Document Detail


Ground-level ozone differentially affects nitrogen acquisition and allocation in mature European beech (Fagus sylvatica) and Norway spruce (Picea abies) trees.
MedLine Citation:
PMID:  23042769     Owner:  NLM     Status:  Publisher    
Abstract/OtherAbstract:
Impacts of elevated ground-level ozone (O(3)) on nitrogen (N) uptake and allocation were studied on mature European beech (Fagus sylvatica L.) and Norway spruce (Picea abies [L.] Karst.) in a forest stand, hypothesizing that: (i) chronically elevated O(3) limits nutrient uptake, and (ii) beech responds more sensitively to elevated O(3) than spruce, as previously found for juvenile trees. Tree canopies were exposed to twice-ambient O(3) concentrations (2 × O(3)) by a free-air fumigation system, with trees under ambient O(3) serving as control. After 5 years of O(3) fumigation, (15)NH(4)(15)NO(3) was applied to soil, and concentrations of newly acquired N (N(labelled)) and total N (N(total)) in plant compartments and soil measured. Under 2 × O(3), N(labelled) and N(total) were increased in the bulk soil and tended to be lower in fine and coarse roots of both species across the soil horizons, supporting hypothesis (i). N(labelled) was reduced in beech foliage by up to 60%, and by up to 50% in buds under 2 × O(3). Similarly, N(labelled) in stem bark and phloem was reduced. No such reduction was observed in spruce, reflecting a stronger effect on N acquisition in beech in accordance with hypothesis (ii). In spruce, 2 × O(3) tended to favour allocation of new N to foliage. N(labelled) in beech foliage correlated with cumulative seasonal transpiration, indicating impaired N acquisition was probably caused by reduced stomatal conductance and, hence, water transport under elevated O(3). Stimulated fine root growth under 2 × O(3) with a possible increase of below-ground N sink strength may also have accounted for lowered N allocation to above-ground organs. Reduced N uptake and altered allocation may enhance the use of stored N for growth, possibly affecting long-term stand nutrition.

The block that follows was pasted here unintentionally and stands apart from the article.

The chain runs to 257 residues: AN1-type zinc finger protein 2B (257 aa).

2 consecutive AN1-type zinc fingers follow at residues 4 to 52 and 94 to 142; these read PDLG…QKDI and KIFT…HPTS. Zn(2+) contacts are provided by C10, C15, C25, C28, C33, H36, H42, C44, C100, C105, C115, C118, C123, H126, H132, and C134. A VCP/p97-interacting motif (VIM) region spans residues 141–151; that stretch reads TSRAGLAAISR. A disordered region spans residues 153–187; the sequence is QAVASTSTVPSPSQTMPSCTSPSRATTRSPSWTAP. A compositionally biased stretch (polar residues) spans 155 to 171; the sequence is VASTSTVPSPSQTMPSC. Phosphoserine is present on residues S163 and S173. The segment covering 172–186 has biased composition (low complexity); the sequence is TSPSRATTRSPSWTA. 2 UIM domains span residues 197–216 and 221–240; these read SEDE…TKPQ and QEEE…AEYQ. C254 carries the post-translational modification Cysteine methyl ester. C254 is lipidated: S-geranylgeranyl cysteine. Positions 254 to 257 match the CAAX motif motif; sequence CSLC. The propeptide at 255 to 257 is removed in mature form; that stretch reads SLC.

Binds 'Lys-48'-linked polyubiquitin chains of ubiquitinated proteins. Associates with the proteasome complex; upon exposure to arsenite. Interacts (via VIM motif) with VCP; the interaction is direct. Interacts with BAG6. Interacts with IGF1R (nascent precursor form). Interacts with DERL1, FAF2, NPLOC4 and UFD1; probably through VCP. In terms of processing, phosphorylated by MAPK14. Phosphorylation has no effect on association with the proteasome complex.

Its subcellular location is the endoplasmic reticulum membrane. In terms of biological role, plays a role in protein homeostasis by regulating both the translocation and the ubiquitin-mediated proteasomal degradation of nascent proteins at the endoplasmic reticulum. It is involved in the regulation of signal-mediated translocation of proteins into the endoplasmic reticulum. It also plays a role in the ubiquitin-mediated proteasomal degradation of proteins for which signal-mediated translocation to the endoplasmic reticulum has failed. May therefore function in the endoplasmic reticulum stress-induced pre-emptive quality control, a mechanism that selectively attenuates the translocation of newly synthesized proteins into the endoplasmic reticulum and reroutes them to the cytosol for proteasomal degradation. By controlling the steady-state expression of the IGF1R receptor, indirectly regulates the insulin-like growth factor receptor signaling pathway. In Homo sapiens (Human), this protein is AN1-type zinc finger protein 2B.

Authors:
R B Weigt; K H Häberle; P Millard; U Metzger; W Ritter; H Blaschke; A Göttlein; R Matyssek
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Publication Detail:
Type:  JOURNAL ARTICLE     Date:  2012-10-5
Journal Detail:
Title:  Tree physiology     Volume:  -     ISSN:  1758-4469     ISO Abbreviation:  Tree Physiol.     Publication Date:  2012 Oct 
Date Detail:
Created Date:  2012-10-8     Completed Date:  -     Revised Date:  -    
Medline Journal Info:
Nlm Unique ID:  100955338     Medline TA:  Tree Physiol     Country:  -    
Other Details:
Languages:  ENG     Pagination:  -     Citation Subset:  -    
Affiliation:
Ecophysiology of Plants, Department of Ecology and Ecosystem Management, Technische Universität München, 85354 Freising, Germany.
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From MEDLINE®/PubMed®, a database of the U.S. National Library of Medicine


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